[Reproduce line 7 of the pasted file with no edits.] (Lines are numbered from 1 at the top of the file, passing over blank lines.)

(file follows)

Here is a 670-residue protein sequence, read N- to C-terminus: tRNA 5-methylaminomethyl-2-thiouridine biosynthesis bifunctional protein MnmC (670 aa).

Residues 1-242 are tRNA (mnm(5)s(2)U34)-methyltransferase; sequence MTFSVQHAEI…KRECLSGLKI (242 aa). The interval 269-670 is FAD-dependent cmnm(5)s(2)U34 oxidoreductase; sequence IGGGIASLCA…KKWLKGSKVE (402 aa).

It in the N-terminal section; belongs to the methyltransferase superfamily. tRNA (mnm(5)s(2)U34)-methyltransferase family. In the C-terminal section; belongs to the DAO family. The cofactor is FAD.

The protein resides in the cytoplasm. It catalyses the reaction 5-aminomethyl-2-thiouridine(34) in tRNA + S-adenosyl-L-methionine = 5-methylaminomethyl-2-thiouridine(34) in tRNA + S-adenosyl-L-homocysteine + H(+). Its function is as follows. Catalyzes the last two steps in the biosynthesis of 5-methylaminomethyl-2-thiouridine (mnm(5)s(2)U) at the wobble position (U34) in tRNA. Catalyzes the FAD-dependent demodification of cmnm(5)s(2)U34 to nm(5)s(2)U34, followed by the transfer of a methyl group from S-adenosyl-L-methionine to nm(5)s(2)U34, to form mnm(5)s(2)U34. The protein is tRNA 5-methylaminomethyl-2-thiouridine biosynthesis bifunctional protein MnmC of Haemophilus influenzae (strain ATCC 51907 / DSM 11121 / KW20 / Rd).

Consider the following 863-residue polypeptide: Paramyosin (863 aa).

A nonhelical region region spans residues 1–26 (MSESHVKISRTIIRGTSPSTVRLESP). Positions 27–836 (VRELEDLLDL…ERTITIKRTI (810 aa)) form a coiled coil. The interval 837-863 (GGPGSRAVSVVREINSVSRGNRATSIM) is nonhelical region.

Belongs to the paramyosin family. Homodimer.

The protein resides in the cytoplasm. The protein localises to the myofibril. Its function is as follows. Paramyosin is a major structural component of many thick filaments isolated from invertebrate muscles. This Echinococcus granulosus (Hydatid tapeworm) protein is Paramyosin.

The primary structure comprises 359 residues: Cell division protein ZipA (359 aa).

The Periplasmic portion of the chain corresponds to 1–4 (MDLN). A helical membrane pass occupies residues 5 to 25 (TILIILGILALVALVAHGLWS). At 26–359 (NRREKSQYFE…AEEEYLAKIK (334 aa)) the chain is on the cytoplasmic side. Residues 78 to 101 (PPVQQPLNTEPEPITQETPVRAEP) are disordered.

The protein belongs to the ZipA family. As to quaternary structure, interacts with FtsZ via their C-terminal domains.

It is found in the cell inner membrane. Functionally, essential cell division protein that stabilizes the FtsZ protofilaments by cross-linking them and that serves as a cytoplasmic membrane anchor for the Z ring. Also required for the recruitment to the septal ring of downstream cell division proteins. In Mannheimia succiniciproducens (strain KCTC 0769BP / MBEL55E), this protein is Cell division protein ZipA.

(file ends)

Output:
Belongs to the paramyosin family. Homodimer.